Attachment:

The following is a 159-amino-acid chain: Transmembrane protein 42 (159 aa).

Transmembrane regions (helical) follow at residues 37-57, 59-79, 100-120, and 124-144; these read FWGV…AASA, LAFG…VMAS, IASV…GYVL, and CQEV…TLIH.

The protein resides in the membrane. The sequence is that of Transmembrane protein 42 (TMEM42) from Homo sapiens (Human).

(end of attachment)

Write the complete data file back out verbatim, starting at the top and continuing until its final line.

The following is a 159-amino-acid chain: Transmembrane protein 42 (159 aa).

Transmembrane regions (helical) follow at residues 37-57, 59-79, 100-120, and 124-144; these read FWGV…AASA, LAFG…VMAS, IASV…GYVL, and CQEV…TLIH.

The protein resides in the membrane. The sequence is that of Transmembrane protein 42 (TMEM42) from Homo sapiens (Human).